These limitations notwithstanding, this study introduces a methodology for incorporating consumer responses into containment policy that would appear particularly useful either prior to or in the preliminary stages of strategy implementation. In so doing, this study suggests serious reconsideration of the well-established precedent for pursuing cost containment in health care in the absence of data on consumer responses. Containment policy utilizing empirical data on consumer responses has substantially greater chances of successfully anticipating these responses and, ultimately, of achieving its cost saving objectives.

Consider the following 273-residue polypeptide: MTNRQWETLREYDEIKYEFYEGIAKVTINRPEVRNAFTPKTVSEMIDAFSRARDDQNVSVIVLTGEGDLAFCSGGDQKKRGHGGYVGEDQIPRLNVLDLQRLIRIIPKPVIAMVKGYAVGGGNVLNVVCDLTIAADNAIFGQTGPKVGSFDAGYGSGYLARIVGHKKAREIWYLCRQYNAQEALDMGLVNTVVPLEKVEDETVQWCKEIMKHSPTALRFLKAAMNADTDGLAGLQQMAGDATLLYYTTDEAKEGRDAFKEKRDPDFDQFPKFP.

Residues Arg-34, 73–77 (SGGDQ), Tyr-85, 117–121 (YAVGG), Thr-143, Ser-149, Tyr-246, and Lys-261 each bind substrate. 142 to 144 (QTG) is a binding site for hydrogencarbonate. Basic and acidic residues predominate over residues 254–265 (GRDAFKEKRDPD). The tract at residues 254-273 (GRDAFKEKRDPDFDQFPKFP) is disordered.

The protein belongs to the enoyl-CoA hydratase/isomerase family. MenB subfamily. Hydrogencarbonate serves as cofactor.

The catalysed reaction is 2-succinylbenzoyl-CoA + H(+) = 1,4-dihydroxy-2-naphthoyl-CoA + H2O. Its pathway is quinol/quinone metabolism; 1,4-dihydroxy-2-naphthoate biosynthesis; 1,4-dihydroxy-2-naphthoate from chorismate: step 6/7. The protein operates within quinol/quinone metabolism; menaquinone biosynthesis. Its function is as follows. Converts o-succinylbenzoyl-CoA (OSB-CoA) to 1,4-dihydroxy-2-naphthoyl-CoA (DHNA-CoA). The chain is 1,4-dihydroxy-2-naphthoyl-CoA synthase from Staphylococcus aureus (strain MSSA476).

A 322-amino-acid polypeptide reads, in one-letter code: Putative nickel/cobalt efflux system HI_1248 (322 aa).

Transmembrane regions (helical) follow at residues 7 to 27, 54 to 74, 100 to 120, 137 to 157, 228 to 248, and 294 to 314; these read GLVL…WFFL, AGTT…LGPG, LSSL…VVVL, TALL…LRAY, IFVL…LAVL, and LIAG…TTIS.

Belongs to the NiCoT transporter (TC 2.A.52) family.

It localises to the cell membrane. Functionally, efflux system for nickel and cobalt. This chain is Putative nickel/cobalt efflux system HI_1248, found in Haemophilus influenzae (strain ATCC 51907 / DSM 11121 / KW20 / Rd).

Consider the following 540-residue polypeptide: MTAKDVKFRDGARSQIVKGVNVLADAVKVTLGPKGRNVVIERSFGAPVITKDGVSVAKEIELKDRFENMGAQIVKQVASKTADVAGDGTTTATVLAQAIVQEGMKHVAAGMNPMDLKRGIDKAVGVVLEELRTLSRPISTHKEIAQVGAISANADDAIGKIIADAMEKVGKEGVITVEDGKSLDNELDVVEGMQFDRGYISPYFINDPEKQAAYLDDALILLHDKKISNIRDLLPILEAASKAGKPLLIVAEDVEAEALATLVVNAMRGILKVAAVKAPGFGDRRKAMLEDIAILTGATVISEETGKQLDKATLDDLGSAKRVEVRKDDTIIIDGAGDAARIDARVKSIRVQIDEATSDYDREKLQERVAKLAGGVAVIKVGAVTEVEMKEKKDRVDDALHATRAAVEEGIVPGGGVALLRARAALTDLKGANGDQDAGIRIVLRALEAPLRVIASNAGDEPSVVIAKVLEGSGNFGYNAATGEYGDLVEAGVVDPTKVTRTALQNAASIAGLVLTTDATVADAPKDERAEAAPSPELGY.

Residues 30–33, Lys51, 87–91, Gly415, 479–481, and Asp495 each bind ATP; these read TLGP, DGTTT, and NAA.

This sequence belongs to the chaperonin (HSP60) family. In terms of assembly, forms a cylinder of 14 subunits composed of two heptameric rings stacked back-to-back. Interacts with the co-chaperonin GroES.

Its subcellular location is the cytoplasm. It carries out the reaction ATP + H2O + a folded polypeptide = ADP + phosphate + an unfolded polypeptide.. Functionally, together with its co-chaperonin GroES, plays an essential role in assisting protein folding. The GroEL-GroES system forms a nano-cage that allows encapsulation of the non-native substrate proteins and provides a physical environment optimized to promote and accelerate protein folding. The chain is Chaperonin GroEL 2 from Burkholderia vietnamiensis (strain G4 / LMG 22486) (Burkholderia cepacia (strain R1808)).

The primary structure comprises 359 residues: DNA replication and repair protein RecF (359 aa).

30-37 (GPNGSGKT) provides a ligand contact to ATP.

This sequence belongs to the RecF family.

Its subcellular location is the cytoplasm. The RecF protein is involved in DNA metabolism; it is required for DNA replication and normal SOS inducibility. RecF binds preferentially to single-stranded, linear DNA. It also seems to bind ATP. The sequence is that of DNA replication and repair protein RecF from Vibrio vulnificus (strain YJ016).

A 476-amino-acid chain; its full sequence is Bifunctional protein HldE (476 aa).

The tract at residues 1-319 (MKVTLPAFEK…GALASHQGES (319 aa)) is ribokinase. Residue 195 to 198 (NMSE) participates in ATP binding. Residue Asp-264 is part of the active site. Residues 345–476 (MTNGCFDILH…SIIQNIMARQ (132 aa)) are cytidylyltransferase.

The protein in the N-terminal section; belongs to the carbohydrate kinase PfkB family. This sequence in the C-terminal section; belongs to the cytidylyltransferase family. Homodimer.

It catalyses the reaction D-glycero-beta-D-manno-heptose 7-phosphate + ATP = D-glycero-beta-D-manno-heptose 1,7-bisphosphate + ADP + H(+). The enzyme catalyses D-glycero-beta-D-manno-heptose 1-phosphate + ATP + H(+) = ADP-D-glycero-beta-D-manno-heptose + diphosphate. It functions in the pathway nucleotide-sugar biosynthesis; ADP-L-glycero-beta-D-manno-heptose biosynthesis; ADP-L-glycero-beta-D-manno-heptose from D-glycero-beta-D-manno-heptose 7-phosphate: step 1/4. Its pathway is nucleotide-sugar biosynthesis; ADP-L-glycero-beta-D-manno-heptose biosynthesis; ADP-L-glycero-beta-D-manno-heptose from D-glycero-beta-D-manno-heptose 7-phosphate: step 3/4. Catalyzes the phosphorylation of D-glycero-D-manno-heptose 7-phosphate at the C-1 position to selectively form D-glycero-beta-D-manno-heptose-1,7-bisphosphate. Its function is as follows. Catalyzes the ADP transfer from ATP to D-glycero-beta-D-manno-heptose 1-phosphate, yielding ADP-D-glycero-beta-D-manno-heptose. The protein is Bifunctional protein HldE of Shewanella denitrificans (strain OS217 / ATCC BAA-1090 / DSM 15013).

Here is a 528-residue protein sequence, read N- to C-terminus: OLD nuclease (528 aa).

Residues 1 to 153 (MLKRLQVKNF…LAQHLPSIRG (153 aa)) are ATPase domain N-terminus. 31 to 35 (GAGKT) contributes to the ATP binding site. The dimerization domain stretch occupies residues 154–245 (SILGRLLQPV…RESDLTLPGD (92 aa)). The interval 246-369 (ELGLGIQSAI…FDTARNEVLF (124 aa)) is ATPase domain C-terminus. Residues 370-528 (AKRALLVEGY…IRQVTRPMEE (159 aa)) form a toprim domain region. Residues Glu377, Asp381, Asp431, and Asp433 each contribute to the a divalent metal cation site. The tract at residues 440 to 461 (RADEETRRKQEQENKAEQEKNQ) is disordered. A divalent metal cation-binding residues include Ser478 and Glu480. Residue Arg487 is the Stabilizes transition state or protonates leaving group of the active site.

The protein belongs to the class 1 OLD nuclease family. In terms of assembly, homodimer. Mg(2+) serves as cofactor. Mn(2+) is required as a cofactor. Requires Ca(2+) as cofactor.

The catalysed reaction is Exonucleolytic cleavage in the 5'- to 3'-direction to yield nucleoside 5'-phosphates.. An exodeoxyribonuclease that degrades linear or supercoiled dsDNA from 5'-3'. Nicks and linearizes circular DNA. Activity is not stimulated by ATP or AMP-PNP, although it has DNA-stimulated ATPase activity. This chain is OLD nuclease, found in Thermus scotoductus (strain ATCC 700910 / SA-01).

Indeed, this study outlines a framework for an iterative process that could serve as s integral component to containment policy. Briefly, this iterative process would seek to optimize the match between alternatives for cost containment and consumer acceptance. For example, policymakers might begin by surveying various strategy-inspired delivery systems and marketing initiatives that are feasible alternatives for a given population of consumers. Feasibility in this case would be determined by such variables as current modes of health care practice, the quantity and quality of available resources, the experience of health care personnel, etc Policymakers would then seek to establish a feedback loop based on multiple contacts with samples from this population. This feedback loop would monitor consumer responses for the purpose of formulating and revising the systems and initiatives. Its objective would be to develop promising long term matches between the systems and initiatives on one hand d segments of consumers on the other. It would continue through the implementation period to monitor consumer responses for the benefit of future implementation efforts. Such an iterative process could be executed relatively cheaply, yet it could greatly facilitate a long range solution to the cost containment crisis that now confronts health care.